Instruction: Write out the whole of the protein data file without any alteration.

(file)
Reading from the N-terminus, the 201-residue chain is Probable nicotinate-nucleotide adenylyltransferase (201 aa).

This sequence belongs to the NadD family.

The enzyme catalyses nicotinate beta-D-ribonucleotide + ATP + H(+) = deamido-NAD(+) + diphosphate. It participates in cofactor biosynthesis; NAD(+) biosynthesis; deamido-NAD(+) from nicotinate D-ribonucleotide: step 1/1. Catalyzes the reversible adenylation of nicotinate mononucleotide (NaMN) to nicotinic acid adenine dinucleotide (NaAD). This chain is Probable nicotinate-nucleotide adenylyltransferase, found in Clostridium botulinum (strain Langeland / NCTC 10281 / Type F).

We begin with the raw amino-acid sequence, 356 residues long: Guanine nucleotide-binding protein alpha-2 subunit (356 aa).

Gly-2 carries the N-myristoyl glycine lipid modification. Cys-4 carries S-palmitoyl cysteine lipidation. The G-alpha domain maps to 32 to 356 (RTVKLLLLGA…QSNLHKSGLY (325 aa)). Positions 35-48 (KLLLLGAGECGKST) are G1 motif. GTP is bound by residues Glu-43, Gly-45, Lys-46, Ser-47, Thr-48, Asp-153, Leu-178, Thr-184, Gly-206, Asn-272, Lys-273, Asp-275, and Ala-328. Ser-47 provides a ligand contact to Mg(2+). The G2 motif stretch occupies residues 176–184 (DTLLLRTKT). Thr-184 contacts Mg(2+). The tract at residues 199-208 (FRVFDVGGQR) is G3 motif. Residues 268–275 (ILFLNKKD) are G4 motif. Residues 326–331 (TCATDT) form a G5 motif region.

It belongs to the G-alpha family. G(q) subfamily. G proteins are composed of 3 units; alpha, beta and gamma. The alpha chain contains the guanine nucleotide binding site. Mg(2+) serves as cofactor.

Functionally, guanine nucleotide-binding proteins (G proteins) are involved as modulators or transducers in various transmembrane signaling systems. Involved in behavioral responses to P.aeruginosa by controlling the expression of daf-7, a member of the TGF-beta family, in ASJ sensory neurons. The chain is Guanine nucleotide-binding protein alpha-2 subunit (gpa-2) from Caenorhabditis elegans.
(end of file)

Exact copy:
Reading from the N-terminus, the 201-residue chain is Probable nicotinate-nucleotide adenylyltransferase (201 aa).

This sequence belongs to the NadD family.

The enzyme catalyses nicotinate beta-D-ribonucleotide + ATP + H(+) = deamido-NAD(+) + diphosphate. It participates in cofactor biosynthesis; NAD(+) biosynthesis; deamido-NAD(+) from nicotinate D-ribonucleotide: step 1/1. Catalyzes the reversible adenylation of nicotinate mononucleotide (NaMN) to nicotinic acid adenine dinucleotide (NaAD). This chain is Probable nicotinate-nucleotide adenylyltransferase, found in Clostridium botulinum (strain Langeland / NCTC 10281 / Type F).

We begin with the raw amino-acid sequence, 356 residues long: Guanine nucleotide-binding protein alpha-2 subunit (356 aa).

Gly-2 carries the N-myristoyl glycine lipid modification. Cys-4 carries S-palmitoyl cysteine lipidation. The G-alpha domain maps to 32 to 356 (RTVKLLLLGA…QSNLHKSGLY (325 aa)). Positions 35-48 (KLLLLGAGECGKST) are G1 motif. GTP is bound by residues Glu-43, Gly-45, Lys-46, Ser-47, Thr-48, Asp-153, Leu-178, Thr-184, Gly-206, Asn-272, Lys-273, Asp-275, and Ala-328. Ser-47 provides a ligand contact to Mg(2+). The G2 motif stretch occupies residues 176–184 (DTLLLRTKT). Thr-184 contacts Mg(2+). The tract at residues 199-208 (FRVFDVGGQR) is G3 motif. Residues 268–275 (ILFLNKKD) are G4 motif. Residues 326–331 (TCATDT) form a G5 motif region.

It belongs to the G-alpha family. G(q) subfamily. G proteins are composed of 3 units; alpha, beta and gamma. The alpha chain contains the guanine nucleotide binding site. Mg(2+) serves as cofactor.

Functionally, guanine nucleotide-binding proteins (G proteins) are involved as modulators or transducers in various transmembrane signaling systems. Involved in behavioral responses to P.aeruginosa by controlling the expression of daf-7, a member of the TGF-beta family, in ASJ sensory neurons. The chain is Guanine nucleotide-binding protein alpha-2 subunit (gpa-2) from Caenorhabditis elegans.